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Research Reports relating to Wensum DTC findings

2019 Wensum DTC Research Summaries (.pdf)

2014 Wensum DTC Research Summaries (.pdf)

2012 Wensum DTC Research Summaries (.pdf)

Wensum DTC Presentations

Wensum DTC Fact Sheets (.pdf)

Outputs from the wider DEFRA DTC Programme

Research Reports resulting from the DTC Programme

Reports available for download from: Defra Science Search

  • WT15116- Demonstration Test Catchment Network: Knowledge Dissemination Project The project created an Evidence Compendium which synthesises findings arising from the Demonstration Test Catchment (DTC) programme. The DTC programme was a government-funded project designed to provide evidence regarding how diffuse pollution from agriculture can be cost-effectively controlled. This compendium brings together and summarises the published findings from the four catchments involved in the DTC programme.
  • WT15100 – Demonstration Test Catchments Phase 3 Final Report The Demonstration Test Catchment (DTC) programme was set up in 2009 to provide steer to resolve some of the issues on diffuse pollution from agriculture and provide evidence of the effectiveness of mitigation measures for diffuse pollution control in target sub-catchments. This report summaries the main findings from Phase 3 of this programme which ran from April 2018- March 2019.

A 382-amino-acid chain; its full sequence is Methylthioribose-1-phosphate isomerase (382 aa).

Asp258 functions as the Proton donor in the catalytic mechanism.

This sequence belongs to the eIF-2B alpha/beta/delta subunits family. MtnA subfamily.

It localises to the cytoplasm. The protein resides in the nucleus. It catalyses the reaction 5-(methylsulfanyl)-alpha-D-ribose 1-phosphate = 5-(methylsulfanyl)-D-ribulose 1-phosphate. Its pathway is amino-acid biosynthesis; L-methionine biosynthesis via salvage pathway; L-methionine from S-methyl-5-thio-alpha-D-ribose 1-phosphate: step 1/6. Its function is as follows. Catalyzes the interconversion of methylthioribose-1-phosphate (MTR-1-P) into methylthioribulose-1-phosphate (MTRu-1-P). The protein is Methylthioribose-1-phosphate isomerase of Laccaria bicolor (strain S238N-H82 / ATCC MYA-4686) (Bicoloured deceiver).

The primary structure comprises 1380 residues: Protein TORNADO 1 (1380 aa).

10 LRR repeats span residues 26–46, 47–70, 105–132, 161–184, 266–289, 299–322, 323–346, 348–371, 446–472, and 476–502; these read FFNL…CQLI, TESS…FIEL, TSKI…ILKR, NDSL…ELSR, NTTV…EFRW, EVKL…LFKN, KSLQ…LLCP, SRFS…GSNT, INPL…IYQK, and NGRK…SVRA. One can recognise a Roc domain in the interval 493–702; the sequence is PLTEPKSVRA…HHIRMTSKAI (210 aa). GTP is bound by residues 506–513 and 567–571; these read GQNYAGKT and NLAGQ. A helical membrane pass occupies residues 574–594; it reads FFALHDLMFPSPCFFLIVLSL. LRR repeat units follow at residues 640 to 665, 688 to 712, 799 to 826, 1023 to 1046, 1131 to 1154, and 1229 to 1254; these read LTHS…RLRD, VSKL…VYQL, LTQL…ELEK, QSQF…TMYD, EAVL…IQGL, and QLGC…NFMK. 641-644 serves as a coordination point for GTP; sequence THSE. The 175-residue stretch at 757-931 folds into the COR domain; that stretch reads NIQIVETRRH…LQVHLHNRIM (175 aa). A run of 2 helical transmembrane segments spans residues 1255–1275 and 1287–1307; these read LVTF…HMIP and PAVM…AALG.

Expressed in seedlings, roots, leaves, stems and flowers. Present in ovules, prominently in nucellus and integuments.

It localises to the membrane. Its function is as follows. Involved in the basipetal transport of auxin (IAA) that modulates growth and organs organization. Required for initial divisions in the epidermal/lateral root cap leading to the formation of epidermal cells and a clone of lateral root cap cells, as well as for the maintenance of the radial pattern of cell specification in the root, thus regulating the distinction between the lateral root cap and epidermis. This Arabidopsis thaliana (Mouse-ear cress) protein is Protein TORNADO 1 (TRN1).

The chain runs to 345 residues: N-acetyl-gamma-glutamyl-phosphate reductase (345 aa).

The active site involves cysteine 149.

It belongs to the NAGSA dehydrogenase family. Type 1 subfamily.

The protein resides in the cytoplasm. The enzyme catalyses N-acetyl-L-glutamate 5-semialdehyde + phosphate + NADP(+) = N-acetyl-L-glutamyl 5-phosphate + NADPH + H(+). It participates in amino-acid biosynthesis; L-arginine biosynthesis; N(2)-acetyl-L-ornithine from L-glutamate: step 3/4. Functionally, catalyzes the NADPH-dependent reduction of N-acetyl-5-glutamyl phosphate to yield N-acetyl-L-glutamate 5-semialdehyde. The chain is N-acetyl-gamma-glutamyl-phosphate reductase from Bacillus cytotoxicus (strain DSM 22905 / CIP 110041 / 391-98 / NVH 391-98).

• W515100 – Demonstration Test Catchments Phase 3 - Investigating the impacts of cover crops and reduced tillage regimes on water quality, soil health and crop yields The main purpose of this trial was to determine the most effective method of cover crop destruction; either grazing with sheep or spraying with glyphosate (a herbicide) in terms of its impact on soil health and water quality. It also trailed the effectiveness of direct drilling re shallow non-inversion tillage in terms of impact on soil health and water quality.
  • WQ0225 – Demonstration Test Catchments phase 2 reports The overall aim of the reports was to understand farmer’s attitude towards improving diffuse water pollution from agriculture and to consolidating all of the research on pollution mitigation measures undertaken in the DTC catchments.
     

Early Lessons from the Demonstration Test Catchments (.pdf)

Updates from the Avon DTC